We’ve marched, we’ve protested, we’ve asked politely, we’ve had private discussions, we took out a full page ad in a newspaper. We literally banged on doors in the Capitol, but everything feels like we are talking and the mic is off. People pretend to not hear us, or even worse, they dismiss us. They dismiss us as if our lives aren’t as valuable as the next political fight on their minds. The fact that we pour our heart and soul into this while our families are being threatened, shows that we understand the sense of urgency. We don’t have days to wait. Our families and loved ones are being snatched from us daily.
So far, the Legislature and the governor’s office would rather play ping pong with our futures and our lives than to act. We’ve had a year of platitudes and facades from our own elected officials. State sanctioned violence and police accountability, honestly, shouldn’t be a political issue. Everyone wants to be safe. Everyone wants to dream of a future where we all live and thrive. Wisconsinites can agree with that — should be able to agree on that — no matter what party you identify with. We should be striving to live in a world where everyone can feel safe in our own beds, in our homes, in our cars, in our own bodies. The scourge of white supremacy has caused us to turn a blind eye towards our fellow human beings for the sake of what is “politically safe.”
So here I am: I’m appealing to everyone’s moral authority. We need ACTUAL solutions. Solutions like the Enough is Enough package of 12 bills authored by Democratic Reps. Bowen and Francesca Hong aimed at creating meaningful criminal justice and police reform. We need an ACTUAL community centered process, one that doesn’t involve elected officials who trashed the process via email — as Republican Majority Leader Jim Steineke did in an email obtained under the open record law that suggested setting up the racial task force for political cover — or anyone in law enforcement.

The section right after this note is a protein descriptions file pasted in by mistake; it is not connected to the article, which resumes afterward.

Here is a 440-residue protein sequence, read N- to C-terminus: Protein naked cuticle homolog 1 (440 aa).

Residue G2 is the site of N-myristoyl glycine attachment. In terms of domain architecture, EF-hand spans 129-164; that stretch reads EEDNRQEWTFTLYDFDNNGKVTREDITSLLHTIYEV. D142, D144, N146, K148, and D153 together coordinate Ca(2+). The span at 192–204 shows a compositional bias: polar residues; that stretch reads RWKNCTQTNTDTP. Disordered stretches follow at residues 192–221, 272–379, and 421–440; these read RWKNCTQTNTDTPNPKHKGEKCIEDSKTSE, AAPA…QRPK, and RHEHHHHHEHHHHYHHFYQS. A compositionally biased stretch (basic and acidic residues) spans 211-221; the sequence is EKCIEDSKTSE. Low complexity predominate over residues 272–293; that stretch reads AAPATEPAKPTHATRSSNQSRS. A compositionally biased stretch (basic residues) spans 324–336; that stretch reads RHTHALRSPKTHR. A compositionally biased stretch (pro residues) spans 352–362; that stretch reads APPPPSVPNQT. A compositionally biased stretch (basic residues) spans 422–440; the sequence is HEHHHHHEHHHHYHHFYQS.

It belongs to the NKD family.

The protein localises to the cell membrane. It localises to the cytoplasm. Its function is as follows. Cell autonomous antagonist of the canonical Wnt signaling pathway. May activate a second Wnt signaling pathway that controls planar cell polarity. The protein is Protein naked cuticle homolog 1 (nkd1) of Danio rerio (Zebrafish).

Over the last year, I’ve watched many of you all claim to be allies at this moment. What does it mean to be an ally in this moment? It’s doing the right thing despite your being comfortable in your own privilege. It’s leaning into the discomfort. It’s speaking truth to power. It’s centering Black lives over your own political or personal ambitions. It’s fulfilling promises that you ran on, Gov. Tony Evers.
The organization I lead, BLOC, has been very clear on our frustration and disappointment with both the Legislature and the governor. The Legislature had a sham of a Racial Task Force that was created disingenuously by Steineke and Speaker Robin Vos. No real substance came out of that task force. The leaked email mentioned above showed how they really felt, and yet we’re supposed to settle with what came out of it.
Gov. Evers, in his statement marking the one year anniversary of the Blake shooting, said, “This is only the beginning. We must remain resolved in addressing the systemic racism and inequities Black Wisconsinites face every day and to continue our work toward a just, equitable, and fair state.”
Well Gov. Evers, I agree with you. And that’s what I do every day, with every breath, every fiber of my being. The Legislature is tasked with voting on, and passing the Enough is Enough package, but that’s just the start, and they haven’t even started with that yet.
BLOC has been calling on a completely new process. We are calling on the governor to launch his own process. We can’t all acknowledge how much of a farce the speaker’s task force was, and then not take action. Stop with the “Angela is angry.” I hear the “Angela is the angry Black woman” unspoken in those comments. While I personally have internalized a lot of the challenges this has brought on in recent months, it’s never been about me. Our community has been angry. Our community in this state has been angry. It’s bigger than our group, BLOC.
This is a moment where people can look back on and say they were on the right side of history.
This is a moment to stand with our communities before asking us to stand with you next fall at election time.
Our community depends on it, and quite frankly, so does this state.
So we’ll continue to be defiant … and victorious. Every day that we exist in our own bodies is an act of resistance and defiance to the status quo. Now here’s the question for you to answer: What will you do to defy and dismantle the status quo of white supremacy?